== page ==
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"Practicing Medicine and Studying Law": How Medical Schools Used to Have the Same Problems We Do and What We Can Learn from Their Efforts to Solve Them

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dc.contributor.author Bard, Jennifer S.
dc.date.accessioned 2012-07-25T19:06:32Z
dc.date.available 2012-07-25T19:06:32Z
dc.date.issued 2011
dc.identifier.citation 10 Seattle J. Soc. Just. 135 (2011). en_US
dc.identifier.uri http://hdl.handle.net/10601/1939
dc.description.abstract This article seeks to help law schools develop their skills programs by highlighting the research medical schools have conducted in discovering the most effective methods of turning incoming students into practicing physicians. It also cautions that existing status inequalities at law schools between faculty who possess and can teach legal skills and those without such skills will make the task difficult and that these inequalities need to be appreciated in order to achieve effective results. The article will start with a brief overview of why it is necessary for law schools to integrate skills training and then, after a brief overview of the structure of medical education, will discuss how medical schools came to the decision of moving schools training into the undergraduate curriculum and what actions they have taken to do so. It will then compare the effort in medical schools to that of law schools with the intent of making it easier for those interested in using the experience of medical schools to integrate skills training into the law school curriculum. The purpose of this article was to provide resources for law school faculty members who want to integrate the skills of the practicing lawyer into today’s law school classroom by providing information about how medical schools have approached a similar task. In the last ten years, medical schools have been working to change a culture where skills were learned by observation and modeling into one where skills are taught intentionally and consistently starting in the first two years of medical school. This represents a significant change because even as medical school curriculum has evolved and changed over the past twenty-five years these pre-clinical years had focused on the acquisition of knowledge about the human body, not clinical skills. It has tried to present this information in the context of some significant differences between the resources available to medical schools which make the task of teaching skills earlier in the curriculum easier than the task will be for law schools. These advantages include a faculty which possesses current clinical skills and an extended period of subsidized apprenticeship.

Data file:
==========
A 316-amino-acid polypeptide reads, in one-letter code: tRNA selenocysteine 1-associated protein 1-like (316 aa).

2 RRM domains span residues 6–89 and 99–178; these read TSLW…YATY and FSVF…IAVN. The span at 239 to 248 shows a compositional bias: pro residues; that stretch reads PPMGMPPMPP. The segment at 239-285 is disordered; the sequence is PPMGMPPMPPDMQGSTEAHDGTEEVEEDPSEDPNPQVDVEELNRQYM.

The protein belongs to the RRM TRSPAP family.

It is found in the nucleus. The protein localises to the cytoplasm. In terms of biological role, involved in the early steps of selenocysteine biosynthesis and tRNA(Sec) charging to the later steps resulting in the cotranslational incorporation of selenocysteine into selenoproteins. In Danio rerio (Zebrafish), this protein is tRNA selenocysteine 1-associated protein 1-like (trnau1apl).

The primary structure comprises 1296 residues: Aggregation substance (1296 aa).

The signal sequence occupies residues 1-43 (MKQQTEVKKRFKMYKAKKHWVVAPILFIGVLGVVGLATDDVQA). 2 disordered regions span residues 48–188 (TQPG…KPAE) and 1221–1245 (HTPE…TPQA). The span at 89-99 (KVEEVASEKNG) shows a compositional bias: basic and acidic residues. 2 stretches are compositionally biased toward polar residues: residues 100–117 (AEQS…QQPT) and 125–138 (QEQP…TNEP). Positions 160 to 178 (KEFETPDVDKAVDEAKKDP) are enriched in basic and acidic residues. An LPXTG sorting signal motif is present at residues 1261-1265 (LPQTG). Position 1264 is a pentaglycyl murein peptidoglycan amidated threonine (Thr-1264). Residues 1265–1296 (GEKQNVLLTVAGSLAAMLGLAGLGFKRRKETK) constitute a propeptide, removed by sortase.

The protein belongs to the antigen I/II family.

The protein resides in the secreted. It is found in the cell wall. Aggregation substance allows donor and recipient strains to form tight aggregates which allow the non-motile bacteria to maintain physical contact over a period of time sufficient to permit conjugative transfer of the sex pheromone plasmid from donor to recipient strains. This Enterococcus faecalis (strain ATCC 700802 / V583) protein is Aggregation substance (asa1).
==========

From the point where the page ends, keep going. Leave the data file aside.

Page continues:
dc.language.iso en_US en_US
dc.publisher Seattle Journal of Social Justice
dc.subject Legal education en_US
dc.subject Law school faculty en_US
dc.subject Medical education en_US
dc.title "Practicing Medicine and Studying Law": How Medical Schools Used to Have the Same Problems We Do and What We Can Learn from Their Efforts to Solve Them en_US
dc.type Article en_US

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